'The Showtune Mosh Pit' for March 31, 2010
THE LATEST IN UNAUTHORIZED GOSSIP AND BUZZ
FROM THE HEART OF CHICAGO'S SHOWTUNE VIDEO BARS,
AND MUSICAL THEATER NEWS FROM CHICAGO TO BROADWAY
by Paul W. Thompson
Overheard last weekend under the showtune
video screens at Sidetrack and the Call:
There was a lot of big national tour news this past week......for other cities! Both "Next to Normal" and "Memphis" announced the start of their tours, promising more cities to come. We hope (and assume!) that Chicago will be not too far down the list. "Next to Normal" has been rumored for some time, and the details were fleshed out in the wake of news that the Broadway production has turned a profit--always a good thing to hear! The show will open in Los Angeles this coming fall and play nine other cities by mid-summer, 2011. The news of a "Memphis" tour seems like a preemptive strike at nominations for this season's Outer Critics Circle Awards and, of course, the Tony Awards. As it opened at Broadway's Shubert Theatre last fall, I'm sure its producers don't want to be forgotten in the deluge of shows opening in April and May. But its tour won't begin until the fall of 2011, in, of course, Memphis. Let's hope we get these two shows here before Christmas of 2011, and for more than a week, please! This is a long time to wait, seriously.........The Mosh Pit is churning over these!..........
The news from Chicago that is rocking the national musical theater scene is the phenomenal reception from critics and audiences being given to the new production of "Ragtime" at the Drury Lane Theatre in Oakbrook Terrace, running now through May 23rd. Certainly, the facts that a production played on Broadway less than three months ago, and that that production's lead, Quentin Earl Darrington, essays the same role of Coalhouse Walker, Jr. here, contribute to the Drury Lane's newsworthiness at the national level. But Darrington alone doesn't account for the great reviews and fast moving local word of mouth. And the internet is, well, the internet. Kyle DeSantis's production team and director/choreographer Rachel Rockwell have done quite well for themselves, indeed. We are lucky to have them working in our midst, methinks!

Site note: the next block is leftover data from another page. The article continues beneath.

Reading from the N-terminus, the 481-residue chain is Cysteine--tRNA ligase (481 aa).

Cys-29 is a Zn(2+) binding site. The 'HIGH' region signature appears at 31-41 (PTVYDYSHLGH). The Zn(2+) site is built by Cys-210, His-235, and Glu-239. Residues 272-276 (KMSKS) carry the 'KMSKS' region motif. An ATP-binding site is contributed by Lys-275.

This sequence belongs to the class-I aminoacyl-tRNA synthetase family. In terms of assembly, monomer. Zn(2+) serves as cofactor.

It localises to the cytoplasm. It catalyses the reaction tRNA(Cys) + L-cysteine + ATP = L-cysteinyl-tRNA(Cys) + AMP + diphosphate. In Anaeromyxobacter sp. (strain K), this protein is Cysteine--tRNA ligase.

While we're on the topic, Rockwell is now mounting "High School Musical" for the Theater for Young Audiences (Drury Lane Children's Theatre) series at the DLO, to run April 2-May 22. Many of the cast members are drawn from the "Ragtime" cast, as all the suburban Equity theaters like to do. Lucky kids, to get such top-drawer talent!
While we're on the topic of Theater for Young Audiences, Lifeline Theatre in Rogers Park announced last week that next season's KidSeries of shows based on children's books will include not one, not two, but three musicals with music and lyrics by George Howe, he of Davenport's Piano Bar and Cabaret. His musicals "Click, Clack, Moo: Cows That Type," "Somebody Loves You, Mr. Hatch" and "Annie the Doughnut" are set for next fall, winter and spring, respectively. Very impressive, Mr. Howe!! The first show was adapted by ensemble member James E. Grote, and the latter two by ensemble member Frances Limoncelli.
A major announcement about next fall came courtesy of Northlight Theatre this week. A new musical based on a book, with music and lyrics by Paul Gordon (he wrote "Jane Eyre" for Broadway), presented in collaboration with theaters in London, New York and Cincinnati will play at Northlight from September 16--October 24, 2010. Called "Daddy Long Legs," and based on the novel of the same name by Jean Webster, the show will have its book and direction by the one and only John Caird, director of the legendary West End and Broadway productions of "Les Miserables." This one must have its eyes on the big time, folks!
But what about what's happening in the very near future, Mosh Pit residents want to know! Well, many folks are excited to know that Michael John LaChiusa's "Hello Again" begins performances this weekend, April 2-May 1 at the Heartland Studio on Glenwood Avenue, courtesy of the Bohemian Theatre Company and just up the street from Lifeline Theatre. Sure, the show is sexy. All that coupling and uncoupling! What's not to love??